On Sep 14, 2016 5:18 PM, "Robert Haas" <robertmh...@gmail.com> wrote: > > On Wed, Sep 14, 2016 at 8:16 AM, Pavan Deolasee > <pavan.deola...@gmail.com> wrote: > > Ah, thanks. So MaxHeapTuplesPerPage sets the upper boundary for the per page > > bitmap size. Thats about 36 bytes for 8K page. IOW if on an average there > > are 6 or more dead tuples per page, bitmap will outperform the current > > representation, assuming max allocation for bitmap. If we can use additional > > estimates to restrict the size to somewhat more conservative value and then > > keep overflow area, then probably the break-even happens even earlier than > > that. I hope this gives us a good starting point, but let me know if you > > think it's still a wrong approach to pursue. > > Well, it's certainly a bigger change. I think the big concern is that > the amount of memory now becomes fixed based on the table size. So > one problem is that you have to figure out what you're going to do if > the bitmap doesn't fit in maintenance_work_mem. A related problem is > that it might fit but use more memory than before, which could cause > problems for some people. Now on the other hand it could also use > less memory for some people, and that would be good. > > I am kind of doubtful about this whole line of investigation because > we're basically trying pretty hard to fix something that I'm not sure > is broken. I do agree that, all other things being equal, the TID > lookups will probably be faster with a bitmap than with a binary > search, but maybe not if the table is large and the number of dead > TIDs is small, because cache efficiency is pretty important. But even > if it's always faster, does TID lookup speed even really matter to > overall VACUUM performance? Claudio's early results suggest that it > might, but maybe that's just a question of some optimization that > hasn't been done yet. > > I'm fairly sure that our number one priority should be to minimize the > number of cases where we need to do multiple scans of the indexes to > stay within maintenance_work_mem. If we're satisfied we've met that > goal, then within that we should try to make VACUUM as fast as > possible with as little memory usage as possible. I'm not 100% sure I > know how to get there, or how much work it's worth expending. In > theory we could even start with the list of TIDs and switch to the > bitmap if the TID list becomes larger than the bitmap would have been, > but I don't know if it's worth the effort. > > /me thinks a bit. > > Actually, I think that probably *is* worthwhile, specifically because > it might let us avoid multiple index scans in cases where we currently > require them. Right now, our default maintenance_work_mem value is > 64MB, which is enough to hold a little over ten million tuples. It's > also large enough to hold a bitmap for a 14GB table. So right now if > you deleted, say, 100 tuples per page you would end up with an index > vacuum cycles for every ~100,000 pages = 800MB, whereas switching to > the bitmap representation for such cases would require only one index > vacuum cycle for every 14GB, more than an order of magnitude > improvement! > > On the other hand, if we switch to the bitmap as the ONLY possible > representation, we will lose badly when there are scattered updates - > e.g. 1 deleted tuple every 10 pages. So it seems like we probably > want to have both options. One tricky part is figuring out how we > switch between them when memory gets tight; we have to avoid bursting > above our memory limit while making the switch. And even if our > memory limit is very high, we want to avoid using memory gratuitously; > I think we should try to grow memory usage incrementally with either > representation. > > For instance, one idea to grow memory usage incrementally would be to > store dead tuple information separately for each 1GB segment of the > relation. So we have an array of dead-tuple-representation objects, > one for every 1GB of the relation. If there are no dead tuples in a > given 1GB segment, then this pointer can just be NULL. Otherwise, it > can point to either the bitmap representation (which will take ~4.5MB) > or it can point to an array of TIDs (which will take 6 bytes/TID). > That could handle an awfully wide variety of usage patterns > efficiently; it's basically never worse than what we're doing today, > and when the dead tuple density is high for any portion of the > relation it's a lot better. > > -- > Robert Haas > EnterpriseDB: http://www.enterprisedb.com > The Enterprise PostgreSQL Company > > > -- > Sent via pgsql-hackers mailing list (firstname.lastname@example.org) > To make changes to your subscription: > http://www.postgresql.org/mailpref/pgsql-hackers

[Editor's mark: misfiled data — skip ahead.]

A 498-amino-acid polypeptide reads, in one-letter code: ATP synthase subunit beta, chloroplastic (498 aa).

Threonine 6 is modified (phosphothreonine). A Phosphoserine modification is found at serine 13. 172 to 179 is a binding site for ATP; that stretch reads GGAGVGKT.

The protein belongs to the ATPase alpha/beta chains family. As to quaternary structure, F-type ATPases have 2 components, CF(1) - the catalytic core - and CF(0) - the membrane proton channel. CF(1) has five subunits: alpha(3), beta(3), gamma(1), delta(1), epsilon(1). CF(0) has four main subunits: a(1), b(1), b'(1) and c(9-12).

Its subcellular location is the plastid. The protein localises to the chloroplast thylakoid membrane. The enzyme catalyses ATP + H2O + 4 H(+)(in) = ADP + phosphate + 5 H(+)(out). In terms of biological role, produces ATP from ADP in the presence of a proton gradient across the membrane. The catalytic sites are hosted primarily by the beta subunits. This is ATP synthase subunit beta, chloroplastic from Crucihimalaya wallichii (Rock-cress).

I'd say it's an idea worth pursuing. It's the base idea behind roaring bitmaps, arguably the best overall compressed bitmap implementation.